Modernizing Authentication — What It Takes to Transform Secure Access
A recent security breach at medication management vendor Omnicell, which exposed the personal information of 4,000 patients of the University of Michigan Health System, also impacted several thousand patients of both South Jersey Healthcare and Sentara Healthcare.
"Norfolk, Va.-based Sentara said Omnicell had disclosed that a device was stolen from an Omnicell employee's car on Nov. 14," writes Modern Healthcare's Joseph Conn. "'In our area, there were about 56,000 patient records that were affected,' said Cheri Hinshelwood, a Sentara communications adviser. ... Greg Potter, assistant vice president of marketing and public relations at South Jersey Healthcare in Vineland, N.J., said the breach affected 8,555 of its patients."
"Investigation shows the files on the device could have contained information including patient name, birth date, patient number and medical record number. ... The device was password protected, however the information contained was not encrypted," South Jersey Times reports.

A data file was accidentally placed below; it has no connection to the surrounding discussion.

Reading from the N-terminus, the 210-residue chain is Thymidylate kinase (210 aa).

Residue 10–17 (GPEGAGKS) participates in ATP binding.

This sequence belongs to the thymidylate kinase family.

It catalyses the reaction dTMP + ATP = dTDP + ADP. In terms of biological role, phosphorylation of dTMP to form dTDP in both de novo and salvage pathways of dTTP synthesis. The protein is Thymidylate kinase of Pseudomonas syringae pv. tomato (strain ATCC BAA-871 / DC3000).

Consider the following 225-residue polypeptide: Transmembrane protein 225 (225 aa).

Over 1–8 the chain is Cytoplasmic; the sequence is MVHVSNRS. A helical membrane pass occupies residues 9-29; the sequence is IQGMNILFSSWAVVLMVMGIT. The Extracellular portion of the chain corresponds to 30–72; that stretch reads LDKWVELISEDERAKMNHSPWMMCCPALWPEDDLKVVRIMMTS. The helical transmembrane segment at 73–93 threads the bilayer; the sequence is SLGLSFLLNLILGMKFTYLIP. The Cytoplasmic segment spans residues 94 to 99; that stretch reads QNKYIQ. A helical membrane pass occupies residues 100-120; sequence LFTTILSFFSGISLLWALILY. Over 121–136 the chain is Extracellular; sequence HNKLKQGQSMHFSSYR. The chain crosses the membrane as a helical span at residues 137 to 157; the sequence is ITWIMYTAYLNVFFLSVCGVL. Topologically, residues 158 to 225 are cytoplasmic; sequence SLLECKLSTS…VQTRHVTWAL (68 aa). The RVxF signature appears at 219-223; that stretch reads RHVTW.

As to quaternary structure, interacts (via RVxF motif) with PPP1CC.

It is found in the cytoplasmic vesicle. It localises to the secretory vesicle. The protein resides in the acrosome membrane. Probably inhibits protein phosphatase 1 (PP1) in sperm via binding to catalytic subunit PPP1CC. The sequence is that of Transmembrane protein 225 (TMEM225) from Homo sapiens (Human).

"The files on the laptop, which was actually stolen on Nov. 14, 2012, had been collected from Omnicell’s medication dispensing cabinets over one to three weeks, company spokesman Todd Sims wrote in an email," writes The Suffolk News-Herald's Matthew Ward. "The engineer, whose vehicle was parked at his home in California at the time of the theft, had downloaded the information 'while validating pre-release software for the hospital.'"